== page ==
How To Stop Stuttering

Motor Speech Disorders

What are motor speech disorders?
Motor speech disorders are the inability to speak properly when constructing sentences or saying single words. The coordination, timing and strength needed to speak words is affected.

Types of motor speech disorders
The two main types of motor speech disorders are Dysarthria and Apraxia. Dysarthria is produced from a disruption of muscular control from either the central or peripheral nervous systems. Dysarthria is classified as a neuromotor disorder because it is caused by the interruption of information from the nervous system to the muscles. Muscles of the face and mouth can become weak to the point of moving slowly or can stop moving all together. Some causes of dysarthria can be stroke, cerebral palsy, muscular dystrophy and head injuries. Symptoms of dysarthria include: talking very quietly, slurred speech, poor quality of speech, drooling, etc.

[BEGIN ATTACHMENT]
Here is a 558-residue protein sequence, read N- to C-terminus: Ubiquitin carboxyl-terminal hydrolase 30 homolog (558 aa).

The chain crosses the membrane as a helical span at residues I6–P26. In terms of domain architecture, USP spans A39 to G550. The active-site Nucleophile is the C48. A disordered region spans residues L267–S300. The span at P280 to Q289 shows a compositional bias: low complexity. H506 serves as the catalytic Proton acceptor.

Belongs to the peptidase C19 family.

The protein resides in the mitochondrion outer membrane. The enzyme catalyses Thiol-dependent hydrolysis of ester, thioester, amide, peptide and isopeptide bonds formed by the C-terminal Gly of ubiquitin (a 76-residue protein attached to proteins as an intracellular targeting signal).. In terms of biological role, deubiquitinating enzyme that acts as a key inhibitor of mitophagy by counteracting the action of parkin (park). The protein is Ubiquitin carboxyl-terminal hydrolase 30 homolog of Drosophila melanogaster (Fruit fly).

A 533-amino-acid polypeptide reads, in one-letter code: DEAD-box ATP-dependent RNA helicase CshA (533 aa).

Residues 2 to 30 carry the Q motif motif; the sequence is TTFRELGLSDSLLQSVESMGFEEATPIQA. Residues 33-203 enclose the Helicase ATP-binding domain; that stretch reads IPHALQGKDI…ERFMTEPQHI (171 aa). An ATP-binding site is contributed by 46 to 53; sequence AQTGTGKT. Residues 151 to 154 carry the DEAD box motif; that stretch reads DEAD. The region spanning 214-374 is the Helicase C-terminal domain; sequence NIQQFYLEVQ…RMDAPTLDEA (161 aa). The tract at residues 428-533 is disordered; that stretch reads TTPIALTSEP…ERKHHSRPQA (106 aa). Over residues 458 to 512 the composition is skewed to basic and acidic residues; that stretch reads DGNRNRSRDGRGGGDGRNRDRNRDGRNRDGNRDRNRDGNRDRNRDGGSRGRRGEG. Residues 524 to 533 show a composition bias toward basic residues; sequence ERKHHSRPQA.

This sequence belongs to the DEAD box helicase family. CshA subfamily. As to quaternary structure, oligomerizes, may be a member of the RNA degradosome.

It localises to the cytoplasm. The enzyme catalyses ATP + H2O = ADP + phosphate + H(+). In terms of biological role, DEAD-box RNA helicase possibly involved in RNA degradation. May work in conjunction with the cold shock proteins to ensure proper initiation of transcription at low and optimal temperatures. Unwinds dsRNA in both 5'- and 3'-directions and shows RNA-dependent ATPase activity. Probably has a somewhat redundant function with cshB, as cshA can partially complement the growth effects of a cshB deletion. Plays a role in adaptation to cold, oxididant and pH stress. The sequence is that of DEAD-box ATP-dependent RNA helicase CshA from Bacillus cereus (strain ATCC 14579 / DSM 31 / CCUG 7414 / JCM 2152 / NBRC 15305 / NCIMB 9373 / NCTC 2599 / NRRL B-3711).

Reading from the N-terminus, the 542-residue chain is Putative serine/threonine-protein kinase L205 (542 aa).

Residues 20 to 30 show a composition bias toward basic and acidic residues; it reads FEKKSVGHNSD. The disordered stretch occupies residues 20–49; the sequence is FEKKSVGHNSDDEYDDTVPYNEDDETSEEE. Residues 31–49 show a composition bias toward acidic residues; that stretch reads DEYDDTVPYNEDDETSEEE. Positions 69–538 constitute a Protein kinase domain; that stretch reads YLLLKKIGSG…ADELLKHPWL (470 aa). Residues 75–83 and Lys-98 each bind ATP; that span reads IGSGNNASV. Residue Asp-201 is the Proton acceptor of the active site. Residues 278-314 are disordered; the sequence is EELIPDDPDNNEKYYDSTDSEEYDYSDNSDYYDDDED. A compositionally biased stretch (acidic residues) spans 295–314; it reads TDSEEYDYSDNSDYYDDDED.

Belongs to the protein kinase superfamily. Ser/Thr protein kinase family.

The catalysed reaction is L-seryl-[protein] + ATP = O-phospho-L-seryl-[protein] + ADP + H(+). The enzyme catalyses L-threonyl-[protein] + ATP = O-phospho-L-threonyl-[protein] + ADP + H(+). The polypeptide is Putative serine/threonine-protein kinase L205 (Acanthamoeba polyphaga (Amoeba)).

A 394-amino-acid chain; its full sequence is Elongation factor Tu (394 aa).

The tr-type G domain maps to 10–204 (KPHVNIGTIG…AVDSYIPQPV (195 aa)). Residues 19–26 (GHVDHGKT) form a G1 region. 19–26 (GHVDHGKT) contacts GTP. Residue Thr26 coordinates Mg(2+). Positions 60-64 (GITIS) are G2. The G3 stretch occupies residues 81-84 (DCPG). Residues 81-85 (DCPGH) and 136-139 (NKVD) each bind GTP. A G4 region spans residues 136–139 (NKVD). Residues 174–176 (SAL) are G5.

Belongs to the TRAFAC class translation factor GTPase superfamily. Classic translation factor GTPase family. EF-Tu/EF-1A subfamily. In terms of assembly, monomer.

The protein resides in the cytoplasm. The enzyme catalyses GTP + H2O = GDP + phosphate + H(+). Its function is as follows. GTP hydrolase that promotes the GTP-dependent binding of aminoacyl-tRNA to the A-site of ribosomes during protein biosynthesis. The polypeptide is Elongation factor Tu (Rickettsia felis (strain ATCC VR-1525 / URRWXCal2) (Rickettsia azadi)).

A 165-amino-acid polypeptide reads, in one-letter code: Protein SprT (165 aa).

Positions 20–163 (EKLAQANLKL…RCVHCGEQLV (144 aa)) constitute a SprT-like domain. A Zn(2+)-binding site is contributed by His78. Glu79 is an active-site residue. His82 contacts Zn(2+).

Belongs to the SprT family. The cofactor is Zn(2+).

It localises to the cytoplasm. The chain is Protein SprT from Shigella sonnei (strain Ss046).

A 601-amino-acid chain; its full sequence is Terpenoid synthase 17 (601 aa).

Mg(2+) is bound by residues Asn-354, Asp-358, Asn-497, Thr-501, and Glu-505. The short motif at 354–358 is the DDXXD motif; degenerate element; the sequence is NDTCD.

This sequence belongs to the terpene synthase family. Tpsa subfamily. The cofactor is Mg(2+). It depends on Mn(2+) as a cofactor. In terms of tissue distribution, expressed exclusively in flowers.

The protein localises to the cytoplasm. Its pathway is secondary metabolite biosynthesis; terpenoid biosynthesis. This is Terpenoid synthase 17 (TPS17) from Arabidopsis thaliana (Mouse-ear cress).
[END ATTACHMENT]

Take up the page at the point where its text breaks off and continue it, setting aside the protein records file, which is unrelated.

Motor speech disorders

Apraxia, also known as “Apraxia of speech” and “verbal Apraxia” is caused by parts brain damage, damage to parts of the brain associated with speech. Subjects with Apraxia of speech know the words they wish to speak, however their brain has problems coordinating the facial muscles used to sound the words properly. As with all motor speech disorders there are different levels of severity with people suffering Apraxia of speech. People suffering Apraxia of speech can display inconsistent errors in speech, difficulty imitating sounds and a slow rate of speech.

Dysarthria vs Apraxia
Dysarthria shows consistant errors in speech. The subject with Dysarthria will exhibit the same amount and types of errors in speech no matter which type of speaking task or materials that are used. Apraxia of speech on the other hand is inconsistent and very unpredictable. Well rehearsed or automatic (learned) speech is easiest to produce, however spontaneous speech more difficult. The number of errors increases as length of the word or phrase increases.

How are Motor Speech Disorders treated?
Treatments vary depending on the patient and severity of the speech disorder. The speech and language pathologists may use many different treatment methods that are specific to each patient. Treatment programs are formulated to focus on the strengths and weaknesses of the patient.